Living With TMD: What It Is & How To Treat It

Ease the Pain of Temporomandibular Joint Dysfunction with These Treatment Options

According to the National Institute of Dental and Craniofacial Research, almost 10 million Americans today are living with temporomandibular joint (TMJ) dysfunction. Also known as temporomandibular disorders (TMDs), these conditions can affect the jaw and cause discomfort and pain. In most cases, the symptoms are not persistent and will go away on their own. For others, however, it may require extensive treatment to help manage the irritation.

What is the Temporomandibular Joint?

The temporomandibular joint is made up of three parts, a ball-and-socket joint, known medically as the condyle and glenoid fossa, and a small fibrous disc that sits between them. Your TMJ is located on either side of your mouth, in between the top and bottom jaw. You can even feel the TMJ when your mouth moves by placing a finger next to each ear.

The discs are responsible for providing a cushion for the bones and muscles in the joint to provide smooth movements. When the jaw or the joints are not properly situated, the muscles can become irritated, causing swelling and discomfort that extend throughout the face. The temporomandibular joints are responsible for facilitating eating, speaking, and laughing, which can all be negatively affected if a patient is suffering from a TMD.

tmj illustration


Symptoms and Treatment of TMDs

TMJ dysfunction is not a specific condition, but rather a general term for a number of disorders. Dentists cannot yet understand the causes of the condition, but some possible causes may include:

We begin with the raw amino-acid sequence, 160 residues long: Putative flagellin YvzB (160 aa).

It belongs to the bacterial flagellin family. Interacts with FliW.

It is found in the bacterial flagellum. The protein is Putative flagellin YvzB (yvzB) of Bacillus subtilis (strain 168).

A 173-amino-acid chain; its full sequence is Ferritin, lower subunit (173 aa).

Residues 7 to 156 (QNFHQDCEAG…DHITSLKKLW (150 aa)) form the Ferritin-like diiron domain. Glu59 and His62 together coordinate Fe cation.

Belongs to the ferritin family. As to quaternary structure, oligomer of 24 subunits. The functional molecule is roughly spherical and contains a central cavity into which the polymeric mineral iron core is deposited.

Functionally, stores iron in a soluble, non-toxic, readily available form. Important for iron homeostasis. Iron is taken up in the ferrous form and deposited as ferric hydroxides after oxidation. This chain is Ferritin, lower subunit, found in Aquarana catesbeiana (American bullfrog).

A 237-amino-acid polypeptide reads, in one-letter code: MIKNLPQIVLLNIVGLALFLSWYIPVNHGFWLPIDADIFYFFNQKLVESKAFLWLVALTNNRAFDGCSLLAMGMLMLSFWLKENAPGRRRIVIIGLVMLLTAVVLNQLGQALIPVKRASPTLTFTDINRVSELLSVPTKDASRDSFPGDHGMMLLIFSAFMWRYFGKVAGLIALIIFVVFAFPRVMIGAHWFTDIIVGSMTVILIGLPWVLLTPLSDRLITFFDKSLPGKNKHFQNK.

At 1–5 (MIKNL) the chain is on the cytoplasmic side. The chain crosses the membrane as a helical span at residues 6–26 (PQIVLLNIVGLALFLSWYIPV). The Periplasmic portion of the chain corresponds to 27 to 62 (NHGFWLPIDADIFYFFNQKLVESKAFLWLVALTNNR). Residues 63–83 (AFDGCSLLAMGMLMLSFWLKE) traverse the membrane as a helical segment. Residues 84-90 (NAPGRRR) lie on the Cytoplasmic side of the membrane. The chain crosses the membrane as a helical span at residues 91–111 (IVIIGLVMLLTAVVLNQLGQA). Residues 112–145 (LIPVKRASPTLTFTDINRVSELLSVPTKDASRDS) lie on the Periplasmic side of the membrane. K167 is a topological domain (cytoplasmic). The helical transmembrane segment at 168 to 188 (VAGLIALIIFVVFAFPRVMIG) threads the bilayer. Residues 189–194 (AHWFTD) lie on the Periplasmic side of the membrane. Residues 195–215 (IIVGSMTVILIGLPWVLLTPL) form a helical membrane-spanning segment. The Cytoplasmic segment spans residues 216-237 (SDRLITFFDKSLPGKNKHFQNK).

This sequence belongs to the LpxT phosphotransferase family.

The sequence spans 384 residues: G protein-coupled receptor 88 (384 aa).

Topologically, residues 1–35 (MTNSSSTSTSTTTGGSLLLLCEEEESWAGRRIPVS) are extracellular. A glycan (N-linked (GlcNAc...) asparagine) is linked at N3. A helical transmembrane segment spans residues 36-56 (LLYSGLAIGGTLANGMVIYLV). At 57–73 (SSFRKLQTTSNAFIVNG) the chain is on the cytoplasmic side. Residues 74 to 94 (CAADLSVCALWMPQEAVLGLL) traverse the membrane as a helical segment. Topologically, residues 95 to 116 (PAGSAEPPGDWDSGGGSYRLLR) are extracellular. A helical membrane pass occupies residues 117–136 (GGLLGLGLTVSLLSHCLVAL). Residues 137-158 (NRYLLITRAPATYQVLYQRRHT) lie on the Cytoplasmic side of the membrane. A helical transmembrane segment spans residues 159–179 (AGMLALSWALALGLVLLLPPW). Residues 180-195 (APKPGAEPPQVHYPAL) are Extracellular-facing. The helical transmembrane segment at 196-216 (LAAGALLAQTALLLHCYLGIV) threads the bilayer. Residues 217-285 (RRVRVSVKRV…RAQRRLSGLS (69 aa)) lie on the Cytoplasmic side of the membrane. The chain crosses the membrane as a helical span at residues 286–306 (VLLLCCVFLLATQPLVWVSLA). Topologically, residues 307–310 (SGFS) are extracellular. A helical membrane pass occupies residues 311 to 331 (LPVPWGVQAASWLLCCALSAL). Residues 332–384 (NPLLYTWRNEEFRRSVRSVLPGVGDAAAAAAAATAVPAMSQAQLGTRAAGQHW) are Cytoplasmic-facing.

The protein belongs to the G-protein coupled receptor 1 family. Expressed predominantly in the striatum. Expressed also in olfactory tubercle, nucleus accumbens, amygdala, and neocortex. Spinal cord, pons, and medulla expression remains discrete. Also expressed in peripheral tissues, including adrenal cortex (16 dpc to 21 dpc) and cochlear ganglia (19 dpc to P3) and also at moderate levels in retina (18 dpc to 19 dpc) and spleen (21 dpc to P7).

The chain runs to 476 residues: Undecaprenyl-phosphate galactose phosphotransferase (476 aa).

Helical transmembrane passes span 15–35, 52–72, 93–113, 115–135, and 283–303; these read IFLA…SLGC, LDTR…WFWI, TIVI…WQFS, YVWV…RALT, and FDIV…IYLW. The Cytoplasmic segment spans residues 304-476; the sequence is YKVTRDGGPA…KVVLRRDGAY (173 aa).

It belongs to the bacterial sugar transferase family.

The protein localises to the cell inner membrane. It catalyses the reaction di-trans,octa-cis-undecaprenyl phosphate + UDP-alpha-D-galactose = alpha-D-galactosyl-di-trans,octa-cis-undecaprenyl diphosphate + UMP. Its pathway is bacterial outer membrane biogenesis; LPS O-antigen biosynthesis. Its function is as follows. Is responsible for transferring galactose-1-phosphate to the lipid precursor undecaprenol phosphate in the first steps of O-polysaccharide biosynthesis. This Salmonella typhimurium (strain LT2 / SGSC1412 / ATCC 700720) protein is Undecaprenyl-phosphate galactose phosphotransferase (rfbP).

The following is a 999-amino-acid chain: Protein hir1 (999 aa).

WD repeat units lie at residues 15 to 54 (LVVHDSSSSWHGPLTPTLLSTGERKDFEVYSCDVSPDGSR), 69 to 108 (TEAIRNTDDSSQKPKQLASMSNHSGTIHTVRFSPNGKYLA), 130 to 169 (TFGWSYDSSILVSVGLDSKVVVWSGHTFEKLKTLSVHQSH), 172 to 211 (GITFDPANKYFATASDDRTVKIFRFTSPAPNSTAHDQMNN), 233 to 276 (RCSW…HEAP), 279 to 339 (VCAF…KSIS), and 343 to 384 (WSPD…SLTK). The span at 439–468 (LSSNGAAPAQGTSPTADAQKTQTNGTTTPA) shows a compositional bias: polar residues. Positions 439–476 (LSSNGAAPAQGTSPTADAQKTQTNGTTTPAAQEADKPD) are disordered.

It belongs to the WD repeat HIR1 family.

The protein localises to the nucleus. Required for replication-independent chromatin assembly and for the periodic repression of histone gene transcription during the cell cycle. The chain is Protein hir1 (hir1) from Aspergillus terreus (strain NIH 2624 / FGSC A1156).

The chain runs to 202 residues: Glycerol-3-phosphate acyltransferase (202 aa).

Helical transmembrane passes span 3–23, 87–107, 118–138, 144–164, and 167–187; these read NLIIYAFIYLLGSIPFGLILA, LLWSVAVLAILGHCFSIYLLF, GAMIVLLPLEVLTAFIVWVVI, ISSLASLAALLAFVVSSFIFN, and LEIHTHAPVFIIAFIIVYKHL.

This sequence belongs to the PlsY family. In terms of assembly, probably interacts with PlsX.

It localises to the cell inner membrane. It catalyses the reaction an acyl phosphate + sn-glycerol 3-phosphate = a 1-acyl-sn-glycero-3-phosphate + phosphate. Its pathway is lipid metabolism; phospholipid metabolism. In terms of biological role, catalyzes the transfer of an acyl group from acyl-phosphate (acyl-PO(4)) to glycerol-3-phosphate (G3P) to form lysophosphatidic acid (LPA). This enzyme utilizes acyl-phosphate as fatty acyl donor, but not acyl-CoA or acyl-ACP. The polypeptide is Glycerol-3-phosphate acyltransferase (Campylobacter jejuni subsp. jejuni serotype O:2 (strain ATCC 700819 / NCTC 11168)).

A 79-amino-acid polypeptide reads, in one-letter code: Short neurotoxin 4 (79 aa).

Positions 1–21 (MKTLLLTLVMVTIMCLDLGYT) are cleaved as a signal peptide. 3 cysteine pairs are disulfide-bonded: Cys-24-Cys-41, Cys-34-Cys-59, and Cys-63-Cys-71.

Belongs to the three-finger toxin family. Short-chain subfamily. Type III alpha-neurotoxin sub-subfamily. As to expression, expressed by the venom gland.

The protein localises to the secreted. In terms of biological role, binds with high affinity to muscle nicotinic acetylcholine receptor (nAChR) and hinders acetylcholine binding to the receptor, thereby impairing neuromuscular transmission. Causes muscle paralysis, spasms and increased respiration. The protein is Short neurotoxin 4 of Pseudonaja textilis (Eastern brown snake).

• Arthritis
  • Misaligned bite, also known as malocclusion
  • Bruxism, or tooth grinding
  • Dislocation of TMJs
  • Cartilage degeneration
  • Injury, genetic, or similar trauma

Unfortunately, because the direct causes are unknown, it is difficult to treat the underlying problem. Instead, a number of dentists and specialists prefer to offer pain-relieving solutions and management therapy. If you experience any of the symptoms of a TMD, it is important to contact your dentist to do a thorough consultation. Some of the symptoms may include:

  • Tenderness and/or swelling of the jaw or surrounding muscles
  • Pain in the jaw when chewing, talking, or opening and closing the mouth
  • Clicking or popping noises when using the jaw muscles
  • Headaches, neck pain, pain around the ear or around the jaw
  • Tooth sensitivity that is not caused by any underlying dental or health issues

In order to properly diagnose you with a temporomandibular joint disorder, your dentist will examine your jaw to help rule out any other potential oral conditions. The treatment options will vary based on each patient’s unique needs. For patients who require more intricate care, your dentist may refer you to an oral maxillofacial surgeon. In other patients, stress-relieving symptoms may be beneficial for reducing symptoms that cause TMJ pain. Anti-inflammatory medications, bite guards, or a simple pack of ice may work for others.

Managing and Maintaining TMJ Disorder

A brilliant smile is a beautiful accessory, but it is difficult to maintain if you are in pain. Residents of North Palm Beach who may symptoms of TMJ disorders can contact Dr. Acosta’s office today to learn more about possible treatment options. Together with his expert team, they are dedicated to helping patients maintain optimum oral health. We offer patients a number of preventative and restorative dental solutions to keep your smile happy and healthy. Contact us at 561-622-0301 to schedule your Free Smile Assessment today.


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